From our continental correspondent – Flemish Comics For The World
Several quite good pieces of news popped up recently about comics from my neck of the woods that are now making it around the wider world (well, the English-speaking part of the world, at least).
Our editor Joe pointed out to me that the English edition of Judith Vanistendael’s De maagd en de neger has now been officially announced for October of this year. The book will be published by SelfMadeHero (who also did the translation of Reinhard Kleist’s intriguing Johnny Cash biography in 2009), as Dance By The Light Of The Moon. I’m not sure why they didn’t go for a more literal translation of the Dutch title – perhaps the English equivalent of “neger” is considered to be more derogatory than its Dutch counterpart (I don’t speak Flemish but I think I can make an informed guess on that one – yes! Joe). In this book, Vanistendael has adapted a short story by her father, writer Geert Van Istendael about her own relationship with an African refugee.
Meanwhile on his Twitter page, Blank Slate’s Kenny Penman commented that he loved the cover to the English translation of Randall C’s Slaapkoppen (which I was briefly involved in, and which is still one of my favourites of the past few years). Kenny has announced the English language edition of the book will be printed in May by Blank Slate (stay tuned for more on that, no doubt – Joe). Slaapkoppen is quite unique in that it tries to represent the quite idiosyncratic logic of dreams in a more or less coherent narrative. Randall likes to weave stories within stories, and connect seemingly unrelated narratives via themes and patterns.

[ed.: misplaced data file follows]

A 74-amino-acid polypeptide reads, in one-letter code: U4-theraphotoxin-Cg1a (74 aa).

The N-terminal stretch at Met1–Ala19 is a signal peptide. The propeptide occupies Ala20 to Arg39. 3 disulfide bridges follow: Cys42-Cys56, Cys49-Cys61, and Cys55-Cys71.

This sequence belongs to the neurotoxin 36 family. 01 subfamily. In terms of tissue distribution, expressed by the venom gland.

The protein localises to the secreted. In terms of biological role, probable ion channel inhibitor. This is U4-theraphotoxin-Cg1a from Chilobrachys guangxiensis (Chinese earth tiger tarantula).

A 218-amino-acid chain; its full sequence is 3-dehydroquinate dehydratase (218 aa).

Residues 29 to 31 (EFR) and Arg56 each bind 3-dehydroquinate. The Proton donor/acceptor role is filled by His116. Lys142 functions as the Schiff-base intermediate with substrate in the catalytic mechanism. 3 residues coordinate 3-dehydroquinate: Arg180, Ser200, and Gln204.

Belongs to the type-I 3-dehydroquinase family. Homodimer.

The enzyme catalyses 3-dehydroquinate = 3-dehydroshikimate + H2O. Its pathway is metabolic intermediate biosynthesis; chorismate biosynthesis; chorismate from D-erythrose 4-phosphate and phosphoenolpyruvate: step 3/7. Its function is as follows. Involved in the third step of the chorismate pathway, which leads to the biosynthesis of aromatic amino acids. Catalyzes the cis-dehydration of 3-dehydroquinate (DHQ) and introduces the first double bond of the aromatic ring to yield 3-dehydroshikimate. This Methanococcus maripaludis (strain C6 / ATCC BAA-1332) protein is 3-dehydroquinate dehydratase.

(cover to the english language edition of Flemish creator Willy Linthout’s remarkable, moving comics response to the suicide of his only son, Years of the Elephant, published Fanfare/Ponent Mon, one of Joe’s Best of the Year picks)
And finally, as was mentioned before, the English edition of The Years of the Elephant by Willy Linthout (published by Fanfare/Ponent Mon), got nominated recently for the Eisner awards for Best US edition of foreign material and for Best Writer/Artist Non-Fiction. Other Eurocomics nominees for this year’s Eisners include The Photographer, by Emmanuel Guibert, Didier Lefèvre, and Frédéric Lemerier (First Second) and the fantastic My Mommy is in America and She Met Buffalo Bill, by Jean Regnaud and Émile Bravo (also Fanfare/Ponent Mon). It’s about time that Bravo gets the international attention he deserves.
Wim Lockefeer lives in Belgium, a make-believe country created by comics writers and with inhabitants drawn by comics artists; you can read more of his comics musings on The Ephemerist blog